Creaturas, San Pedro El Cortez
Vale Vergas Discos, Mexico
by Jeziel Jovel
Because of its bittersweet reputation, the city of Tijuana is easy to misinterpret from the outside and hard to explain from the inside. The city that has recently seen ruidoson idols and nortec cowboys bloom is now the cradle for an unexpected resurrection of inglorious trasheostars that put anarcopunk in the social spectrum. There’s a scream behind every chord of San Pedro El Cortez, a band that flirts with the glorification of the bordertown but rejects the idea of the city absorbing them. Even in times when this kind of music is fashionable, there’s still a certain guilt (inherited by parents and nuns) that the band’s themes and punk have to challenge. San Pedro El Cortez confronts the landscape with honest and personal noise.
In 2007, a band of sick fucks called the Black Lips recorded a live album at a bar in Tijuana. The youngsters from the then-recently assembled San Pedro El Cortez were there, and the event stirred a potential path for the band to take. That particular night was full of everything and nothing. Black Lips surfed a night of drugs, wigs, and makeup and, as if they were living inside of an Emir Kusturica film, they saw the noisy night transforming into one where a drunken mariachi closed the night playing José Alfredo Jiménez’s “El Rey” (the eternal hymn of all the cantina’s drunks). “They’re living the real dream of rock and roll and do whatever they want to do…having fun and getting drunk while playing your own songs, that was a shocking revelation for us,” says San Pedro’s leading vocalist Diego Cordoba.
The UK invented punk, the gringos sold it, and the Latinos have fun with it. San Pedro’s latest EP, Creaturas, is living proof. The EP explores the hardships of a youth searching to escape absurd realities imposed on them, a sonic youth’s robbed soul that fights against the fears that now make the punk zeitgeist seem loveless. Produced by Dr. Bona (Los Fancy Free, 6 Million Dollar Weirdo), Creaturas is a notable step forward in sound from San Pedro’s first release, El Vals Mefisto. Explosive guitar riffs pristinely combine with primitive drums in fast-paced songs like “Castañeda” and “Chica Mala." It may seem like the least thing to expect, but the assembly of their instruments showcases a band that’s resourceful and attentive of your attention span. San Pedro El Cortez share a similar escapist urgency with other contemporaries like fellow punks Ave Negra, their profane compatriots Calafia Puta, or even the acoustic norteño strings from Juan Cirerol.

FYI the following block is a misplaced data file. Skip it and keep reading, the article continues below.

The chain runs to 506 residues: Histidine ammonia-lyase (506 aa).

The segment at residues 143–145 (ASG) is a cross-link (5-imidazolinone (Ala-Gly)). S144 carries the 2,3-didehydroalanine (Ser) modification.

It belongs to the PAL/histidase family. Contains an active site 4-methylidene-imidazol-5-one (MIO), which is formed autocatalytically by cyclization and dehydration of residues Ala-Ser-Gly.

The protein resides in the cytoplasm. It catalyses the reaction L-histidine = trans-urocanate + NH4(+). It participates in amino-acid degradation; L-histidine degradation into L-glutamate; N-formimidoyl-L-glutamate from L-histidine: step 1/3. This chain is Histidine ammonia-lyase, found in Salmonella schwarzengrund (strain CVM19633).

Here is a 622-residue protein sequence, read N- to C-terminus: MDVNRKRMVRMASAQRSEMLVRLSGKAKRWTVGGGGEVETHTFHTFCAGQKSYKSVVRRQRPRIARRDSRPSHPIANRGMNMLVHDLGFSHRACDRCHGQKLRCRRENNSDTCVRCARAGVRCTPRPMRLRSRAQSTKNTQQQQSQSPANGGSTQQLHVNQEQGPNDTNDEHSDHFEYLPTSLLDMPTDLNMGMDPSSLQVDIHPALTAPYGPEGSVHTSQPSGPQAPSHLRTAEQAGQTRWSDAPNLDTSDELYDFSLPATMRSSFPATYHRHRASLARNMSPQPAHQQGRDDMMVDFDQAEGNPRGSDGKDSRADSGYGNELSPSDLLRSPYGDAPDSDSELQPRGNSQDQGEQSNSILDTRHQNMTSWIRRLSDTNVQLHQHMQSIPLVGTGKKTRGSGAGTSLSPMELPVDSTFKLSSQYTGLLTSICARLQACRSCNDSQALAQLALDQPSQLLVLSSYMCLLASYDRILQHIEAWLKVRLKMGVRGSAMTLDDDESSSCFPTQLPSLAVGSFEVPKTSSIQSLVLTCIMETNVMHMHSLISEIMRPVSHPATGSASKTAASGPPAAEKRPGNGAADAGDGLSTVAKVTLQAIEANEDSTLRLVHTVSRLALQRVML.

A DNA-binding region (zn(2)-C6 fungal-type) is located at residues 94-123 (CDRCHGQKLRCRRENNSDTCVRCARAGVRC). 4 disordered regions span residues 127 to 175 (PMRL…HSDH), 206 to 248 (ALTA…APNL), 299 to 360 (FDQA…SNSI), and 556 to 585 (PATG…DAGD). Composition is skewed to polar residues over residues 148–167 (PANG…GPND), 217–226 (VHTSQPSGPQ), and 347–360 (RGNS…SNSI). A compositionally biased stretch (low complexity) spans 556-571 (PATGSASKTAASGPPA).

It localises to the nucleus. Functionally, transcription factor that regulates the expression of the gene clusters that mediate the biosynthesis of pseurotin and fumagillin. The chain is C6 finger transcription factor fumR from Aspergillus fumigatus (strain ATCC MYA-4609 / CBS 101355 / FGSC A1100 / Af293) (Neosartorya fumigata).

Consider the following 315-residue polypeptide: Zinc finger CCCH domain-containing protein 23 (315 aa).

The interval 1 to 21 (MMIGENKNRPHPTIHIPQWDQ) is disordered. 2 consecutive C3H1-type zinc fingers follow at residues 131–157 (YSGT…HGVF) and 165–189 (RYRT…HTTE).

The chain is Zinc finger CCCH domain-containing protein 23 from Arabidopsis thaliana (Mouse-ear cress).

Coming from the absurd, chaotic, and dirty things of routine life, every track on the assaulting Creaturas feels like a platform where the band unloads their daily share of mental sickness. They search for receptors open to share the experience, continuum, and a few bucks to buy some caguamas at the after party. “Yo solo quiero escapar de esta absurda realidad,” sighs the band in “Conjuro del Diablo.” There’s nothing poetic to overanalyze—San Pedro El Cortez kicks and bites, and they’ve found a channel for escapism and rebirth in the warm yet cruel infrastructure of that almighty genre we call rock and roll.